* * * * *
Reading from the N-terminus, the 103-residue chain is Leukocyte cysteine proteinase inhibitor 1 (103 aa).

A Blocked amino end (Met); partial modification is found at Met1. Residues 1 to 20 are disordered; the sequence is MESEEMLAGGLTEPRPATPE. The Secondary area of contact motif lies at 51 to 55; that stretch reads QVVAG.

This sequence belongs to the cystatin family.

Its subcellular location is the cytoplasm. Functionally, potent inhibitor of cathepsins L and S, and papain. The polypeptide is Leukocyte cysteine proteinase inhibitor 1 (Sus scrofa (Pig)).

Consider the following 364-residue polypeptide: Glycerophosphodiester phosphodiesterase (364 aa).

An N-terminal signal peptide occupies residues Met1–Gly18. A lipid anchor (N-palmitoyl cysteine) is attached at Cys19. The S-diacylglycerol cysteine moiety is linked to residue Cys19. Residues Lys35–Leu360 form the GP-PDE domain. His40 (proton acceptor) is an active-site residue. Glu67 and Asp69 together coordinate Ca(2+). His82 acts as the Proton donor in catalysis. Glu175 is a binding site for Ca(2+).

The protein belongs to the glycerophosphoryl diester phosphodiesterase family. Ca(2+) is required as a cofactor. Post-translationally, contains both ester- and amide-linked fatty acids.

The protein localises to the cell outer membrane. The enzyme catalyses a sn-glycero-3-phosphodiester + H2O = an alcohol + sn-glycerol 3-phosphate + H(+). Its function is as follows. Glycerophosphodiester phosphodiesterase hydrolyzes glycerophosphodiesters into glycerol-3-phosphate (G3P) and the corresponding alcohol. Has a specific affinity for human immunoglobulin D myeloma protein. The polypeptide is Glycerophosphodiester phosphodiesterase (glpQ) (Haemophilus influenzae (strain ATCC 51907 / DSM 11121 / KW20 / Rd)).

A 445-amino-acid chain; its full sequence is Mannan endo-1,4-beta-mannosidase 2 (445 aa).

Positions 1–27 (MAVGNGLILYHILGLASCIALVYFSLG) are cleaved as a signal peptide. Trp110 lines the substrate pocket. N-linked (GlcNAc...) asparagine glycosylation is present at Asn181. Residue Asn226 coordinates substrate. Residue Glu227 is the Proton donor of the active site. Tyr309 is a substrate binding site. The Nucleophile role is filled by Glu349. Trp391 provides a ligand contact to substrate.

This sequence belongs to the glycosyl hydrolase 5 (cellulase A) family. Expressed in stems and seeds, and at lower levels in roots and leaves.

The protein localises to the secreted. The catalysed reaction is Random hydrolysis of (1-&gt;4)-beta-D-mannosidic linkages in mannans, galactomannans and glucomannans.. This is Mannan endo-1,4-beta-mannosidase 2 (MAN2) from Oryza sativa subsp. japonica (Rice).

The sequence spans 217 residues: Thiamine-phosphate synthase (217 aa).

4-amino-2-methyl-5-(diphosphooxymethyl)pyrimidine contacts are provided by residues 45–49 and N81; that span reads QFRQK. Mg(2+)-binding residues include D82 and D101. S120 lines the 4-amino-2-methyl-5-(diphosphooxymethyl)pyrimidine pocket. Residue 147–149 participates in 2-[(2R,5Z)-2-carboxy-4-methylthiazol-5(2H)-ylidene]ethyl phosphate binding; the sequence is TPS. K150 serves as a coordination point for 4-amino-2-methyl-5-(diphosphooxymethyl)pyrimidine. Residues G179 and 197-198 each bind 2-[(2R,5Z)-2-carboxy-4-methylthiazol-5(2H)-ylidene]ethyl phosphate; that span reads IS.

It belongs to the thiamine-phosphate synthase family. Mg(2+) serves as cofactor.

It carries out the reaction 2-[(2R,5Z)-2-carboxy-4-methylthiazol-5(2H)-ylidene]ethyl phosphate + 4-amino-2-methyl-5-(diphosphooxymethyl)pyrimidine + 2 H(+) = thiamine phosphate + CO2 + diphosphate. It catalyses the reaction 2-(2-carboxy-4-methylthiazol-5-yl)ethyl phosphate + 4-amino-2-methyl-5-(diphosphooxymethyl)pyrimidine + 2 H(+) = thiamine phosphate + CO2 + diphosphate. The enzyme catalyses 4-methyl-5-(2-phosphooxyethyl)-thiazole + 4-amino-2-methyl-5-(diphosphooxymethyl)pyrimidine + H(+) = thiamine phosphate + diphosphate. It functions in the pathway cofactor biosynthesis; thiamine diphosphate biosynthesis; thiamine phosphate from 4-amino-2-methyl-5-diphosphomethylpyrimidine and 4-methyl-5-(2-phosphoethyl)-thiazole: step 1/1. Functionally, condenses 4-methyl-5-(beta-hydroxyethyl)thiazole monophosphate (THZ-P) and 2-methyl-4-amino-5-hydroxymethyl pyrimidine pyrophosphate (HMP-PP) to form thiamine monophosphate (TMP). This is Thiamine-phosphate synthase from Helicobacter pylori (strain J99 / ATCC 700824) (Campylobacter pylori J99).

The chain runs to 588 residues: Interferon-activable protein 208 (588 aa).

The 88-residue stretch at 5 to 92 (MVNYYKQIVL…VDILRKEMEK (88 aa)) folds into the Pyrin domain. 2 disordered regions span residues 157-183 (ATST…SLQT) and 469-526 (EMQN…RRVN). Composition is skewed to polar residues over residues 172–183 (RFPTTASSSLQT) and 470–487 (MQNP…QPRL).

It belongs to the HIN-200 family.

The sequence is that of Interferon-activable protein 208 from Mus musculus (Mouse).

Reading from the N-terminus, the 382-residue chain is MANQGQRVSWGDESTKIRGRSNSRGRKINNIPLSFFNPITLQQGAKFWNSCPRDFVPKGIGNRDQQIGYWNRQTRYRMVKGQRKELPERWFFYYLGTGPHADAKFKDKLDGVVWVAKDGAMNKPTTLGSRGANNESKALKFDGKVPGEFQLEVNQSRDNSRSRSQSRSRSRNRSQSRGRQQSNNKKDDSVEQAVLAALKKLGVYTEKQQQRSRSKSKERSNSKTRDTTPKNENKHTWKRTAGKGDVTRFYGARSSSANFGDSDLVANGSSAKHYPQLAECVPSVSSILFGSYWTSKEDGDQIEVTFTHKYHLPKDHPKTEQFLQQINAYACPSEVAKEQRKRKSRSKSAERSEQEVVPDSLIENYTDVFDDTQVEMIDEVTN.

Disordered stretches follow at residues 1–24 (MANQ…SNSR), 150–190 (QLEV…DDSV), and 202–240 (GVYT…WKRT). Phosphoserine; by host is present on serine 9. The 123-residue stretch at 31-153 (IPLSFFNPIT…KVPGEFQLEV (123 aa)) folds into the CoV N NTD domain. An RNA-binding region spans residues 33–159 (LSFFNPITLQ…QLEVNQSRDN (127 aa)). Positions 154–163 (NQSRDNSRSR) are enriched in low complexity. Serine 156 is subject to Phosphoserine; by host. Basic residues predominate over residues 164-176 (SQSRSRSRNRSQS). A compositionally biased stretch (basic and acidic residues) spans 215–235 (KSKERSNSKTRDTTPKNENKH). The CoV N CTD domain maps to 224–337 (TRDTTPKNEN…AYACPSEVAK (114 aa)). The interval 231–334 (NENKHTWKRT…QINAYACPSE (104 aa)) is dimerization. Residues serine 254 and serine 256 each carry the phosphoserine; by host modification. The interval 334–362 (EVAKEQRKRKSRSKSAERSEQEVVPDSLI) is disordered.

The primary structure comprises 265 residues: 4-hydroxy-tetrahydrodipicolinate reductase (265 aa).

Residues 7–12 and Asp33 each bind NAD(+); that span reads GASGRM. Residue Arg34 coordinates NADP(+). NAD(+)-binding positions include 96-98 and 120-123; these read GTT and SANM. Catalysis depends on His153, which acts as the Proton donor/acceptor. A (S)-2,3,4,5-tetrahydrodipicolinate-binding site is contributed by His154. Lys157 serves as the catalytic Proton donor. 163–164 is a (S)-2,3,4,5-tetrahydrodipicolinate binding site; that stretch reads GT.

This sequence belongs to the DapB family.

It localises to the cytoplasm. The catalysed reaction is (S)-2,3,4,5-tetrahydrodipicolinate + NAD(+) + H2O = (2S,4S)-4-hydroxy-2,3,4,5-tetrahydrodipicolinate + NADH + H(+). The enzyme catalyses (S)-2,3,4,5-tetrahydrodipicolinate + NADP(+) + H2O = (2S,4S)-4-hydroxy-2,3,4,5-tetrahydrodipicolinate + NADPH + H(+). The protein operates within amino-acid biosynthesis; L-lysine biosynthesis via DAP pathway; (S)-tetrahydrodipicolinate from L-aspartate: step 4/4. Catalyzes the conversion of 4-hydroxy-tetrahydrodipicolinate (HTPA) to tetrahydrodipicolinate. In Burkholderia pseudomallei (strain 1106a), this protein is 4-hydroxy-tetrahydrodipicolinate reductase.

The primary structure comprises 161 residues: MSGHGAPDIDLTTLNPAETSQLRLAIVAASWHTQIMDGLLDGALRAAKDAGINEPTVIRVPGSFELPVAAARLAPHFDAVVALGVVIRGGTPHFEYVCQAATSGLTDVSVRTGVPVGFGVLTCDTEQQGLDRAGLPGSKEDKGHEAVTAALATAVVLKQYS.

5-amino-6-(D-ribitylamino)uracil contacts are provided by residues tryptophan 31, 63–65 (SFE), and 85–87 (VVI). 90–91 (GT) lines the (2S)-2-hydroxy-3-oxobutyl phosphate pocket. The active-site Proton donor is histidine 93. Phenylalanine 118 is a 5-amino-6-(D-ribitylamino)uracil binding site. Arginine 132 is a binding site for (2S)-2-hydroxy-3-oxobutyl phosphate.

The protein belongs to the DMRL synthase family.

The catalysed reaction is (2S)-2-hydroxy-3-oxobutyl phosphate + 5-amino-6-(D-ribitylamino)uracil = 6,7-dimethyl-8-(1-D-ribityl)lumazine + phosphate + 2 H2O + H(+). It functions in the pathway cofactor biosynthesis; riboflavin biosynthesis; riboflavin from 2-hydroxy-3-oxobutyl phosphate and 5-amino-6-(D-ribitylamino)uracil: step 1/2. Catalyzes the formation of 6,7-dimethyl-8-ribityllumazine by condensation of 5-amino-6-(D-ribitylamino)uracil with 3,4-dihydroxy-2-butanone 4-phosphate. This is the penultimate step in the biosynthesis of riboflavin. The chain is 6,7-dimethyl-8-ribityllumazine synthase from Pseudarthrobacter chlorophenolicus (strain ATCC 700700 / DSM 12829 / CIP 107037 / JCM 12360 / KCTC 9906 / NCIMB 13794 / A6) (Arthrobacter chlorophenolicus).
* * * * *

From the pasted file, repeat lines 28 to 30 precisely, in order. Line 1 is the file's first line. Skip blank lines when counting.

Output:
5-amino-6-(D-ribitylamino)uracil contacts are provided by residues tryptophan 31, 63–65 (SFE), and 85–87 (VVI). 90–91 (GT) lines the (2S)-2-hydroxy-3-oxobutyl phosphate pocket. The active-site Proton donor is histidine 93. Phenylalanine 118 is a 5-amino-6-(D-ribitylamino)uracil binding site. Arginine 132 is a binding site for (2S)-2-hydroxy-3-oxobutyl phosphate.

The protein belongs to the DMRL synthase family.

The catalysed reaction is (2S)-2-hydroxy-3-oxobutyl phosphate + 5-amino-6-(D-ribitylamino)uracil = 6,7-dimethyl-8-(1-D-ribityl)lumazine + phosphate + 2 H2O + H(+). It functions in the pathway cofactor biosynthesis; riboflavin biosynthesis; riboflavin from 2-hydroxy-3-oxobutyl phosphate and 5-amino-6-(D-ribitylamino)uracil: step 1/2. Catalyzes the formation of 6,7-dimethyl-8-ribityllumazine by condensation of 5-amino-6-(D-ribitylamino)uracil with 3,4-dihydroxy-2-butanone 4-phosphate. This is the penultimate step in the biosynthesis of riboflavin. The chain is 6,7-dimethyl-8-ribityllumazine synthase from Pseudarthrobacter chlorophenolicus (strain ATCC 700700 / DSM 12829 / CIP 107037 / JCM 12360 / KCTC 9906 / NCIMB 13794 / A6) (Arthrobacter chlorophenolicus).